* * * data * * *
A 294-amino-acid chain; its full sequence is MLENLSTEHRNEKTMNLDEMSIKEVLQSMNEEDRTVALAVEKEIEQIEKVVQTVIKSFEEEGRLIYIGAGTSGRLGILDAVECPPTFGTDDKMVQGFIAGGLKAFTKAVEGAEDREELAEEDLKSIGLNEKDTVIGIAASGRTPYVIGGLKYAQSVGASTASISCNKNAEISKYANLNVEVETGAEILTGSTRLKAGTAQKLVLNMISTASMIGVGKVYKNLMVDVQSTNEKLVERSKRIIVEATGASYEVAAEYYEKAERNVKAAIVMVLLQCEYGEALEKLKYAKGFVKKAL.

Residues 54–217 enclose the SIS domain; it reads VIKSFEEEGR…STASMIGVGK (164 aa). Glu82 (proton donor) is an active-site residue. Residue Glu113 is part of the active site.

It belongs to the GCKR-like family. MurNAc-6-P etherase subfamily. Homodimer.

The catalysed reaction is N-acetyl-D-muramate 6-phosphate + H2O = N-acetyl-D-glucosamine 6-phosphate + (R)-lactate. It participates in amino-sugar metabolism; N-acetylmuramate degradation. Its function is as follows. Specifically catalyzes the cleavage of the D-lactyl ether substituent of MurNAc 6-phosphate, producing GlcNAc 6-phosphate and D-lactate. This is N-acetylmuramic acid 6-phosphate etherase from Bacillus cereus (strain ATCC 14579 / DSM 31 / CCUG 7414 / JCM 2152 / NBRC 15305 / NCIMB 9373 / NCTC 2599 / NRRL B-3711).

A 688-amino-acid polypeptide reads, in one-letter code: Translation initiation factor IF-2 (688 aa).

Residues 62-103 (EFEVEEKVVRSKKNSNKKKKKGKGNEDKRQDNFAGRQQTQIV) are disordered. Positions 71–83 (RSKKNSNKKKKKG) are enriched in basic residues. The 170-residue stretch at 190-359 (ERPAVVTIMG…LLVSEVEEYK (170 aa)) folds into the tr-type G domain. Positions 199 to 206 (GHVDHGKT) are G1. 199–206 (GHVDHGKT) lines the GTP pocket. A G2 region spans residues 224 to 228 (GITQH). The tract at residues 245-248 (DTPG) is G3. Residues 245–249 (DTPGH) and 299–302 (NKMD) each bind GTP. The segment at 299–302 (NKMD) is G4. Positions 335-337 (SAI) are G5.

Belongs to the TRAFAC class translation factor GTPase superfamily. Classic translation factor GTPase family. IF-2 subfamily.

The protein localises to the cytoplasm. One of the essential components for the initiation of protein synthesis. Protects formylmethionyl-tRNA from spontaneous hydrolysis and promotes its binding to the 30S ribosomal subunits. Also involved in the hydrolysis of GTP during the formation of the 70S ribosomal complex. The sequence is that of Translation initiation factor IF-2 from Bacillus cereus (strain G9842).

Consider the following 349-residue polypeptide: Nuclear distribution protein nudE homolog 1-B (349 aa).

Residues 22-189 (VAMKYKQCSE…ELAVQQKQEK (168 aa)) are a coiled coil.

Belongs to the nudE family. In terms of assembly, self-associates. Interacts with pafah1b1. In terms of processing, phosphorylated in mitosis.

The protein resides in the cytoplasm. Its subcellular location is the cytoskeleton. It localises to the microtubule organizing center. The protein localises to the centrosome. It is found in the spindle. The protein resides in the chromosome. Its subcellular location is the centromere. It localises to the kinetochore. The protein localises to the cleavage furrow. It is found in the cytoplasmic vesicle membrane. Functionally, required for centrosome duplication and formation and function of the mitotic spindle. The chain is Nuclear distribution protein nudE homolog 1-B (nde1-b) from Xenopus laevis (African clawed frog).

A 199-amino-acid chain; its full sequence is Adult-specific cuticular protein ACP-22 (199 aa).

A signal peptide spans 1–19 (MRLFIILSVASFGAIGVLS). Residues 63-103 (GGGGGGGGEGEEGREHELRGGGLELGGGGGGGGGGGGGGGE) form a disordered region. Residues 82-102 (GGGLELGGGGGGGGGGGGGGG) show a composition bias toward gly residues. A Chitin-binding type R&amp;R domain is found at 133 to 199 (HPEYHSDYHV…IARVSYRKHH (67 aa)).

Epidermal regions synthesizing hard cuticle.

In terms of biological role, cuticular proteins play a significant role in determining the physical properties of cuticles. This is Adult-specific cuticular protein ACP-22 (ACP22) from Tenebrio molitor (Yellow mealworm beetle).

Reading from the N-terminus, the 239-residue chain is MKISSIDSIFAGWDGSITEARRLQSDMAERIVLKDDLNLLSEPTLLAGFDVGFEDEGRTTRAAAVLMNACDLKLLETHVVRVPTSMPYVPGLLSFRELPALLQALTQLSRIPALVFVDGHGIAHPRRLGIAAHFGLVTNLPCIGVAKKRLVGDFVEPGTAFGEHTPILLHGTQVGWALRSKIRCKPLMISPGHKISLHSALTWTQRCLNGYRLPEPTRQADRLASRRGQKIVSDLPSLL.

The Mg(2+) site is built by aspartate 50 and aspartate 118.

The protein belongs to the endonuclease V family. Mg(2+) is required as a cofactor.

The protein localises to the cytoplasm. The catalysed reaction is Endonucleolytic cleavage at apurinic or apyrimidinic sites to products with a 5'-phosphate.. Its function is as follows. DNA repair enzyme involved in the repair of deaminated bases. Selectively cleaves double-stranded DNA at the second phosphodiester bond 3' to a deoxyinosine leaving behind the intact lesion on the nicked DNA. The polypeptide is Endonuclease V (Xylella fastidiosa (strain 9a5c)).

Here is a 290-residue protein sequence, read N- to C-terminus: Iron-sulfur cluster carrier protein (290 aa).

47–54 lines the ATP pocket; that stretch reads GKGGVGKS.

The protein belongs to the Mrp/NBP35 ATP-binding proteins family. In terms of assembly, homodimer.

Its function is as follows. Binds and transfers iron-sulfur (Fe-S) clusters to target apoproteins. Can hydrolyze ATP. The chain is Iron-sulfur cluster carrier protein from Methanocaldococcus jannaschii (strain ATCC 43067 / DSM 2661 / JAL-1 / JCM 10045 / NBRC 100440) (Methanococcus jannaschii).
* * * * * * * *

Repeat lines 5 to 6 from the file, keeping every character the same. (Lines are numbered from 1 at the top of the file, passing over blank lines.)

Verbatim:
A 688-amino-acid polypeptide reads, in one-letter code: Translation initiation factor IF-2 (688 aa).

Residues 62-103 (EFEVEEKVVRSKKNSNKKKKKGKGNEDKRQDNFAGRQQTQIV) are disordered. Positions 71–83 (RSKKNSNKKKKKG) are enriched in basic residues. The 170-residue stretch at 190-359 (ERPAVVTIMG…LLVSEVEEYK (170 aa)) folds into the tr-type G domain. Positions 199 to 206 (GHVDHGKT) are G1. 199–206 (GHVDHGKT) lines the GTP pocket. A G2 region spans residues 224 to 228 (GITQH). The tract at residues 245-248 (DTPG) is G3. Residues 245–249 (DTPGH) and 299–302 (NKMD) each bind GTP. The segment at 299–302 (NKMD) is G4. Positions 335-337 (SAI) are G5.